Jeannine Strandjord, board member for Euronet Worldwide, JE Dunn construction Company, and MGP Ingredients, led the recent CMO Club Virtual Roundtable, How to prepare yourself for board service. Strandjord brought expertise gained from decades serving on boards, dating back to 1994.
“Every board I went on, I was the only woman at that time – that is not true today,” she said. “But it’s still very good to be a woman or a minority.”
Strandjord, who held a number of high-level financial positions over the years and started her career as a CPA in public accounting, got her first board position through a call from a search firm.
“American Century was looking for someone who had financial background, who knew about mutual funds and investing, and they were interested in having a woman – they had never had one on the board,” she said.
She sought the advice of friends, who said obtaining a board position was just like looking for a job. She read a lot of materials, interviewed people who might help her gain knowledge, and eventually interviewed with nine people at American Century prior to receiving her position on their board.
From there, her second board position came just a year later, and Strandjord continues to serve on boards today.
Your role as a board member
Expect a large time commitment as a board member, she said. She’s involved with the National Association for Corporate Directors (NACD) who say it will be a commitment of 200-250 hours to serve on a board.
“It takes a lot of time, and it’s up and down,” Strandjord said.
Board members will need to prepare for meetings, learn the industry, keep abreast of changes in the industry, and be aware of disruptors – of which there are many today. They may also be selected to chair a committee on their board, which is an additional time commitment, she said.
“There are also a lot of extra projects, especially if your board is successful – and a lot of extra projects if it’s not successful,” Strandjord said. “I’ve done things like run an antitrust investigation.”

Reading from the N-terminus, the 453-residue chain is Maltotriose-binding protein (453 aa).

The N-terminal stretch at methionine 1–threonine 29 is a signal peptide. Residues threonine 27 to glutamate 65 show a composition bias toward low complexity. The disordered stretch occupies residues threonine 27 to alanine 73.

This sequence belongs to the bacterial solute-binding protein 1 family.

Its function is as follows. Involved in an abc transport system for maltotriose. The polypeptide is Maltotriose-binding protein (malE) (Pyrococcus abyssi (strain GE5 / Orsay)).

She’s also helped to find three CEOs and fill many other high level roles within the organizations she’s served.
Paths to board service today
Most boards determine requirements today through a well-defined matrix, run by the nominating and governance committee. They look at both the hard and soft skills needed for a particular board, determine their requirements, look at what roles board members currently fulfill and then determine the gaps there to identify their needs from a new board member.
“You really have to have what they’re looking for at the time of the search,” she said.
In the search for a board role, CMOs can look down a number of paths:
- Search firms: Today, boards are expected to have a number of candidates for the search process, and many use search firms that play a specific role in finding directors, she said. This includes NACD which has a search practice for their members and member companies.
- Lawyers and CPA firms: SEC Lawyers will know when a board is looking for directors, as may the organization’s CPAs.
- Networking: “Networking is absolutely necessary,” Strandjord said. But at the same time, don’t tell everyone you want a board. “Some people have been eliminated from board consideration because they emphasized it too much,” she said. So be discrete but network.
What to do once you have an interview
Once you do obtain an interview for a board, Strandjord said it’s important to:
- Treat it like a job interview, because it is: “I spent a tremendous amount of time getting ready for that interview (on my first board),” she said. “It takes considerable time to do it right.”
- Determine what you have to provide to the board: The board will tell you what they’re looking for in specifics, whether that’s a financial expert, or someone to help with branding, and perhaps they’re seeking someone from a certain size company or certain industry, Strandjord said. It is also your responsibility to think of the other skills and attributes that you can bring to the board that it may also need or want, she said. “What is your elevator speech?” She said.
- The board is also looking for chemistry and you should as well: Boards used to be a lifetime guarantee, however, that is not the case anymore, she said. The board will be looking for you to be a good fit and, as the candidate, you should also make sure it’s the right fit.
What to do after you’ve been selected
Once selected, be ready to add value – maybe not at your very first meeting, but as soon as possible. Have ideas of where they’re going to need help, Strandjord said.
“You’re responsible for oversight of a company’s strategy,” she said. “They expect value back.”